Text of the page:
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Therapy of the Week: Somatic Therapy

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There’s more of a connection between the body and the mind than many might initially believe. Somatic therapy is one way those with trauma can harness the link between the body and mind to overcome traumatic feelings. Originating from the Greek word “soma” (meaning “living body”), somatic therapy is where talk therapy and alternative therapy types such as mind-body exercises are used to help clients release tension impeding their emotional and physical wellbeing (“Somatic Therapy | Psychology Today Canada”).

Whether the issue is a form of psychological trauma or abuse, or mental health problem such as depression and anxiety, somatic therapy may provide some benefit (“Somatic Therapy | Psychology Today Canada”). Even relationship problems can be addressed with the help of somatic therapy (“Somatic Therapy | Psychology Today Canada”). In fact, there are many ways in which somatic therapy can help clients not only reduce any mental or physical anguish they may be feeling, but also regain control of their health and life. Here is a closer examination of somatic therapy.

Somatic Therapy Can Help the Autonomic Nervous System After Trauma

In its essence, somatic therapy is a type of holistic therapy focused on how the body and mind are related to each other. More specifically, the belief is that symptoms of psychological traumas are a byproduct of the autonomic nervous system (ANS) being dysfunctional and unstable, and that past traumas have a disruptive effect on it (Khan, 2018). This results in the central nervous system being affected to such an extent that changes in posture and even facial expressions can show themselves (“Somatic Therapy | Psychology Today Canada”).

Since one’s past traumas can manifest themselves physically through symptoms such as hormone imbalances, immune system problems, depression, and addiction, somatic therapy can be used as a means through which the client can get relief from their traumatic symptoms, and also through which the ANS can return to more stable, balanced levels (Khan, 2018). The motivation here is not only to reduce any symptoms the client may be feeling, but also to make them more resilient in the process (Winblad, Changaris, & Stein, 2018).

Somatic Therapy Can Come in a Number of Different Forms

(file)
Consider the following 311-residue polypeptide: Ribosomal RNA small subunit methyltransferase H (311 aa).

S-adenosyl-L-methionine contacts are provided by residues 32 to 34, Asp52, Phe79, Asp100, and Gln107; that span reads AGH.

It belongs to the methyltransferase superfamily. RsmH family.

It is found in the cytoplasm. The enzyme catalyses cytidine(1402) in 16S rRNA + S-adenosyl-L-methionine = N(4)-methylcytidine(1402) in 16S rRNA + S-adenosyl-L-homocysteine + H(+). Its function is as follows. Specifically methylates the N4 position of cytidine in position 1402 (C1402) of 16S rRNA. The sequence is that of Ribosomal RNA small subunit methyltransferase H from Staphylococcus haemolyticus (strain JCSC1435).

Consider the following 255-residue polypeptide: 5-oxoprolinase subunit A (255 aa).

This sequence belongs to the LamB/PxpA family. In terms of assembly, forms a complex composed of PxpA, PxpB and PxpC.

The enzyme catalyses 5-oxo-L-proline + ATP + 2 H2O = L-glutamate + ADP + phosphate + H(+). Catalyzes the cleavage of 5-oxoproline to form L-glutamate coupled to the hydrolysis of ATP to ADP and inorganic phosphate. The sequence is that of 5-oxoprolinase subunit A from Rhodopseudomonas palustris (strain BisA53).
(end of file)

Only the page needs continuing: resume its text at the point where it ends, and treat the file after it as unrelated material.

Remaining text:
Clients can undergo this type of therapy in numerous different ways. These include postural integration, kinetic awareness, polarity therapy, acupressure, reiki, massage, and even yoga and dance (Thomas, 2018). Somatic therapy also includes pendulation and titration; the former process being where the client is guided to feelings of discomfort and anxiety not unlike what they felt during traumatic experiences before being brought back to feelings of homeostasis, while the latter is where clients are brought through memories of the traumatic event and recognize any changes that might occur in their body. (Thomas, 2018).

Whichever form the therapy comes through, the primary objective is to release any tension present in the body resulting from trauma (Khan, 2018), and affect emotional changes within it as well (Thomas, 2018). In this way, graduates of counselling therapist courses can help their clients recover from past trauma.

Those in Counselling Therapist Courses Should Learn its Processes and the Benefits

One of the key processes of somatic therapy is for the client to be aware of sensations or responses happening in their body (referred to as “somatic experiencing”), often after the counselling therapist helps the client recover memories of traumatic life events. Techniques such as meditation and breathing exercises are used thereafter (“Somatic Therapy | Psychology Today Canada”). This is to help the client improve their tolerance of these emotions and sensations, and help release traumatic activation (Brom, et al., 2017).

In any case, students in counselling therapist college should know that it can have a number of benefits for the client, including cultivating a stronger sense of self, instilling feelings of hope and newfound confidence, reducing stress and improving concentration, and reframing past experiences to overcome their effects (Khan, 2018).

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Works Cited

Andersen, T. E., Ellegaard, H., Schiøttz-Christensen, B., & Manniche, C. (2018). Somatic experiencing® for patients with low back pain and comorbid posttraumatic stress disorder – protocol of a randomized controlled trial. BMC Complementary and Alternative Medicine, 18(1). doi: 10.1186/s12906-018-2370-y

Brom, D., Stokar, Y., Lawi, C., Nuriel-Porat, V., Ziv, Y., Lerner, K., & Ross, G. (2017). Somatic Experiencing for Posttraumatic Stress Disorder: A Randomized Controlled Outcome Study. Journal of Traumatic Stress, 30(3), 304–312. doi: 10.1002/jts.22189

Khan, K. (2018, July 8). How Somatic Therapy Can Help Patients Suffering from Psychological Trauma. Retrieved from https://psychcentral.com/blog/how-somatic-therapy-can-help-patients-suffering-from-psychological-trauma/

Somatic Therapy | Psychology Today Canada. (0AD). Retrieved from https://www.psychologytoday.com/ca/therapy-types/somatic-therapy Thomas, J. (2018, February 18). What Is Somatic Therapy And How Does It Work? Retrieved from https://www.betterhelp.com/advice/therapy/what-is-somatic-therapy-and-how-does-it-work/

Winblad, N. E., Changaris, M., & Stein, P. K. (2018). Effect of Somatic Experiencing Resiliency-Based Trauma Treatment Training on Quality of Life and Psychological Health as Potential Markers of Resilience in Treating Professionals. Frontiers in Neuroscience, 12. doi: 10.3389/fnins.2018.00070